• Michigan Central Station

  • Discussion related to Amtrak also known as the National Railroad Passenger Corp.
Discussion related to Amtrak also known as the National Railroad Passenger Corp.

Moderators: GirlOnTheTrain, mtuandrew, Tadman

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  by gokeefe
 
Wow. I think we all missed that one. Well at least we know for sure how Ford (personally and corporately) feels about this.

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  by Gilbert B Norman
 
No memtion of MCS within this Wall Street Journal article appearing in print today, but the underlying question must be asked that if WFH is to become the post-Pandemic "new normal" at Ford, what will happen to the MCS redevelopment?

For this I must add "enquiring mind wants to know".

Walk or "press on"?
  by mtuandrew
 
I suspect that all the corporate money allocated to MCS is there as a match to grants. If Ford withdrew from the project, they’d be on the hook to repay - they need to press on, and try to find other tenants.
  by gokeefe
 
mtuandrew is right there are some very significant incentives associated with the project. I'm guessing it will be "press on".

New offices for the Chief Filing Clerk in Dearborn? Probably on hold ...

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  by Gilbert B Norman
 
Well, maybe Ford is not yet ready to "throw in the towel" with Michigan Central:

https://www.msn.com/en-us/autos/news/fi ... d=msedgntp

Fair Use:
What do you get when you combine a Ford Bronco, Michigan Central Station and a diamond ring? A car fan’s version of “happily ever after,” according to this report from Fox 2. Taylor McQueen was a huge Bronco fan, so when her boyfriend Daniel Kubistec pulled some strings through an uncle at Ford for a ride in a 2021 Bronco, then parked in front of the famous train station and got down on one knee, she was both surprised and elated.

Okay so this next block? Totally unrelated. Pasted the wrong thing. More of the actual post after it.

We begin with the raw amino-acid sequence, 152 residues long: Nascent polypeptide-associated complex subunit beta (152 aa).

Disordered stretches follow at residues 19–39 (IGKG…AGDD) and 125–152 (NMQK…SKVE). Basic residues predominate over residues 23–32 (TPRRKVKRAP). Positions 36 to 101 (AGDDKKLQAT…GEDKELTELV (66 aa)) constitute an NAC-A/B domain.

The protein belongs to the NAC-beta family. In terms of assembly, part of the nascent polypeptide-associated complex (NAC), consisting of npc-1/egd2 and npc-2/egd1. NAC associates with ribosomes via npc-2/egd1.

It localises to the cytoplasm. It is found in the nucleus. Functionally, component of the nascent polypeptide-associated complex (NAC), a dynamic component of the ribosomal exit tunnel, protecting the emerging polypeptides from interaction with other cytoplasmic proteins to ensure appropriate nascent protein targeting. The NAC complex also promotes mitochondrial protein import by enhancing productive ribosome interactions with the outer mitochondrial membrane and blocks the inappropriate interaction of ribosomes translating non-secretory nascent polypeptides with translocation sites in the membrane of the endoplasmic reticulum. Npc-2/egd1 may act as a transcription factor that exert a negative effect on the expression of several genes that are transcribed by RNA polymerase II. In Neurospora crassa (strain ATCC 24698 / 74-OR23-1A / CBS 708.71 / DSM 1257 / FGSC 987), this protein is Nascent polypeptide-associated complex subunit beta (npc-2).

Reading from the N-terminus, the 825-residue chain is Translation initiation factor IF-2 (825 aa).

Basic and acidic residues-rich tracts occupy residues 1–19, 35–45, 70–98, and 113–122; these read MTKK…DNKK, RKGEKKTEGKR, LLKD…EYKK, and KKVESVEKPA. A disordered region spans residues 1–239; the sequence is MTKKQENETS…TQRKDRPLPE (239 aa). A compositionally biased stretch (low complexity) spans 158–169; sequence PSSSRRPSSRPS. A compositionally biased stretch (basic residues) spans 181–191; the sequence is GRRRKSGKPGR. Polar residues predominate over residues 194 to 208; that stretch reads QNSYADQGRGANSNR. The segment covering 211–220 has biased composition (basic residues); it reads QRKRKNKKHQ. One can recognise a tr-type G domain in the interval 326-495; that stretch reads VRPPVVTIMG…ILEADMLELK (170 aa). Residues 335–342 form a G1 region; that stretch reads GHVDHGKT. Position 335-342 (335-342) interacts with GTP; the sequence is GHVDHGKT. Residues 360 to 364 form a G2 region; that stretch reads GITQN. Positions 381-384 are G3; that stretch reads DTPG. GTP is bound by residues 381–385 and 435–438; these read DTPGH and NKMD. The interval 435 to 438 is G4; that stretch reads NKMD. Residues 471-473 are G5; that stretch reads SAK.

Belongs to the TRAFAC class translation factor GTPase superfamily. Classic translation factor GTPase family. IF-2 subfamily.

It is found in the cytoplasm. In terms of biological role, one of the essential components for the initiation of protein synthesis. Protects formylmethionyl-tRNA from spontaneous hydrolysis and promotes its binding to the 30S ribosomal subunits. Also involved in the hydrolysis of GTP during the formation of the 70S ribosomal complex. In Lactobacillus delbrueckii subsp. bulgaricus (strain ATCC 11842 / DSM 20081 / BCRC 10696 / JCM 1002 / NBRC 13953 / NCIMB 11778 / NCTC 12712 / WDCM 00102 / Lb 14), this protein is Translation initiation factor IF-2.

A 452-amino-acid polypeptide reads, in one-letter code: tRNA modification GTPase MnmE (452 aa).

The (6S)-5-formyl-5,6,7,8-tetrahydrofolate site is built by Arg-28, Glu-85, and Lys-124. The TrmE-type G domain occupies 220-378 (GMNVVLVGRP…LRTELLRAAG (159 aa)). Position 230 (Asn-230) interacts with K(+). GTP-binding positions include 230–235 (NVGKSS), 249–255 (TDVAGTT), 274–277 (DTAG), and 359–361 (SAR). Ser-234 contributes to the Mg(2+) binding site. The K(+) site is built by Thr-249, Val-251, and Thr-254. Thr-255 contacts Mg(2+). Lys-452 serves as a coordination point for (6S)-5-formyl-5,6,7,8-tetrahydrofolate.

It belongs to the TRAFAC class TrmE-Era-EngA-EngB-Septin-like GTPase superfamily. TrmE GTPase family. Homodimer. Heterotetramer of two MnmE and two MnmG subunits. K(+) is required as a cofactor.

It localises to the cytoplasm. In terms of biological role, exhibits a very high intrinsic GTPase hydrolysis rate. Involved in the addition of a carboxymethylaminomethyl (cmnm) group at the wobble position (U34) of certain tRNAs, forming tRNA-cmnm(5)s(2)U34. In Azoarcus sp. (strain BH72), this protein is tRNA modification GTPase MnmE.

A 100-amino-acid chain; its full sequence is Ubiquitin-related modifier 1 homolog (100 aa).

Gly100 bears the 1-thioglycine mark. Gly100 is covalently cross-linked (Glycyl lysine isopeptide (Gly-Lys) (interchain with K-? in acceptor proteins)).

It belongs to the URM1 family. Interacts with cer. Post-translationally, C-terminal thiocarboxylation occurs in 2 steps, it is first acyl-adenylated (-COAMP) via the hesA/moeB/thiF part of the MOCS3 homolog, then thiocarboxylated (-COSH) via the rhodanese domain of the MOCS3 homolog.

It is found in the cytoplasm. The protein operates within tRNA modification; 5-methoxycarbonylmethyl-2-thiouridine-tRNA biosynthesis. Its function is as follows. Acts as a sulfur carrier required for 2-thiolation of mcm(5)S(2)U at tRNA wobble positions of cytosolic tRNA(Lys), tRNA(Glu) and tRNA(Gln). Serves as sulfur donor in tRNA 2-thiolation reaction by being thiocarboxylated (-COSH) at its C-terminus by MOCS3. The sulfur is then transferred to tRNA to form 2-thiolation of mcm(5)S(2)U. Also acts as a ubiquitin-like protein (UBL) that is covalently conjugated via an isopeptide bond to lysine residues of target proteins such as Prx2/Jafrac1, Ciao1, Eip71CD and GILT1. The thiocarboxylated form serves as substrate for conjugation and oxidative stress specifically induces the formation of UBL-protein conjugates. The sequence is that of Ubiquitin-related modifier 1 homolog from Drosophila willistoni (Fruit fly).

Well, before they do - if they do - "milk" a little PR from it.
  by gokeefe
 
Progress Update ...

My reaction: "My G-d they really are doing this ..."

There is a certain "the world has come full circle" to this project when a car company is restoring a train station.

It also says a tremendous amount about the opportunity that Ford sees in Detroit's future. Even more so now that they are staying the course.

Reminds me of the PRR's investment in electrification during the Great Depression.

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  by Arlington
 
Great Detroit Free Press article from August
Good photos, like
Image
Image
  by Gilbert B Norman
 
....host of mixed-use spaces, including retail, restaurants, co-working space, office space and hospitality as well as a real-world mobility testing ground that will include the old train tracks behind the station.
It appears that Ford has plans for the platform and tracks area; and it doesn't appear to be for resumption of passenger trains using the facility.

Really, volks, so long as Detroit remains an intermediate stop on the Chicago-Pontiac Wolverine route, the existing arrangement is best - no backups required. Lest one envision resumed international service, the tunnel now belongs to CP (maybe SOO, but same difference) and I understand it has plenty of traffic. While CP may not own a rail in Detroit, it does have CRSA access to the auto assembly facilities, and firm trackage over the NS to the SOO in Chicago, as well as KC over "my MILW" (I'm not sure how far West they can keep traffic on their own rails before giving it to the BNSF (GN or NP)).